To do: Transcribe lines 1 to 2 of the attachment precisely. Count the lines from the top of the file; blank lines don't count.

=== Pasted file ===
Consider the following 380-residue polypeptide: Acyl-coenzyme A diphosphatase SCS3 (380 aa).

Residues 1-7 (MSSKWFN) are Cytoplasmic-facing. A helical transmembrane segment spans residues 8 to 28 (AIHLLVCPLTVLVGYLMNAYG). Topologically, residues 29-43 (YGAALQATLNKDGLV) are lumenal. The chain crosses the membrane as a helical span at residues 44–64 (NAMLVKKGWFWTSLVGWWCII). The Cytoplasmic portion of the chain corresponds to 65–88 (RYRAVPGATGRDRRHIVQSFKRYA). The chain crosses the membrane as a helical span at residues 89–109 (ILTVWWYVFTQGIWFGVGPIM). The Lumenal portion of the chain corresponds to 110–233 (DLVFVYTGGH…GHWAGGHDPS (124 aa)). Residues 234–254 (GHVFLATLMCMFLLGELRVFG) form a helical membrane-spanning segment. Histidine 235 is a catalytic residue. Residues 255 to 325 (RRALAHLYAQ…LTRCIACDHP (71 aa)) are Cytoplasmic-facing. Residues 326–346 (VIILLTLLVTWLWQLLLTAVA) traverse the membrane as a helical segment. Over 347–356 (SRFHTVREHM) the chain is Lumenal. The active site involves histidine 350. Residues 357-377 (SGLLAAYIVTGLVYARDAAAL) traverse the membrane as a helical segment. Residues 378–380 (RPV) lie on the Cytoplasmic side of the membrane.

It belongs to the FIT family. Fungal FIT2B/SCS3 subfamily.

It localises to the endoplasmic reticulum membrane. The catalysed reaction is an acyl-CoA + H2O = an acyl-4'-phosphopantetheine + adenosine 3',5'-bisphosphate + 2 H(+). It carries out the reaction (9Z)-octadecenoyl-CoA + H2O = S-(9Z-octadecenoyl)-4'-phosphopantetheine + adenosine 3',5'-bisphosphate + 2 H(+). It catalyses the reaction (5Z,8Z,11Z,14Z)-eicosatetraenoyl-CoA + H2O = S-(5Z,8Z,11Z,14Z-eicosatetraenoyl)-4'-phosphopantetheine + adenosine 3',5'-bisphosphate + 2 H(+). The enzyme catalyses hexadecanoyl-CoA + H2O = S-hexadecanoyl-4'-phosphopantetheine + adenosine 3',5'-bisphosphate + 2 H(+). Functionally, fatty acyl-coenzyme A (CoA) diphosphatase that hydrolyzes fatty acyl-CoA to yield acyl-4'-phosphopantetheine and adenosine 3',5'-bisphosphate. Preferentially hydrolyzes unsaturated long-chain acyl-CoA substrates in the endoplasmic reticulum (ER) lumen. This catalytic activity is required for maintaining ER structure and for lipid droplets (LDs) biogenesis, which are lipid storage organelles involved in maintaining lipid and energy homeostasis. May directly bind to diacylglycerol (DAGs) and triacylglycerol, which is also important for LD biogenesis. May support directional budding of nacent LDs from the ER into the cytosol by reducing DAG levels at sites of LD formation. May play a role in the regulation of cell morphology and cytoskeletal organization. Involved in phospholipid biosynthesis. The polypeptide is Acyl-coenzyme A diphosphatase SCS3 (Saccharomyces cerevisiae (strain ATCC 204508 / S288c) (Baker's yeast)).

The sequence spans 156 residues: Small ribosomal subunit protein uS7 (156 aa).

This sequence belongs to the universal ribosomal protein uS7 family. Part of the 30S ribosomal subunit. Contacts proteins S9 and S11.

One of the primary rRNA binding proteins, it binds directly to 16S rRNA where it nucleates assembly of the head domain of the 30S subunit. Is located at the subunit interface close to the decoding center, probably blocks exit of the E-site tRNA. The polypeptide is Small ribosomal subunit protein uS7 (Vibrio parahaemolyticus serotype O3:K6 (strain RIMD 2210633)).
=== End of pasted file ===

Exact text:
Consider the following 380-residue polypeptide: Acyl-coenzyme A diphosphatase SCS3 (380 aa).

Residues 1-7 (MSSKWFN) are Cytoplasmic-facing. A helical transmembrane segment spans residues 8 to 28 (AIHLLVCPLTVLVGYLMNAYG). Topologically, residues 29-43 (YGAALQATLNKDGLV) are lumenal. The chain crosses the membrane as a helical span at residues 44–64 (NAMLVKKGWFWTSLVGWWCII). The Cytoplasmic portion of the chain corresponds to 65–88 (RYRAVPGATGRDRRHIVQSFKRYA). The chain crosses the membrane as a helical span at residues 89–109 (ILTVWWYVFTQGIWFGVGPIM). The Lumenal portion of the chain corresponds to 110–233 (DLVFVYTGGH…GHWAGGHDPS (124 aa)). Residues 234–254 (GHVFLATLMCMFLLGELRVFG) form a helical membrane-spanning segment. Histidine 235 is a catalytic residue. Residues 255 to 325 (RRALAHLYAQ…LTRCIACDHP (71 aa)) are Cytoplasmic-facing. Residues 326–346 (VIILLTLLVTWLWQLLLTAVA) traverse the membrane as a helical segment. Over 347–356 (SRFHTVREHM) the chain is Lumenal. The active site involves histidine 350. Residues 357-377 (SGLLAAYIVTGLVYARDAAAL) traverse the membrane as a helical segment. Residues 378–380 (RPV) lie on the Cytoplasmic side of the membrane.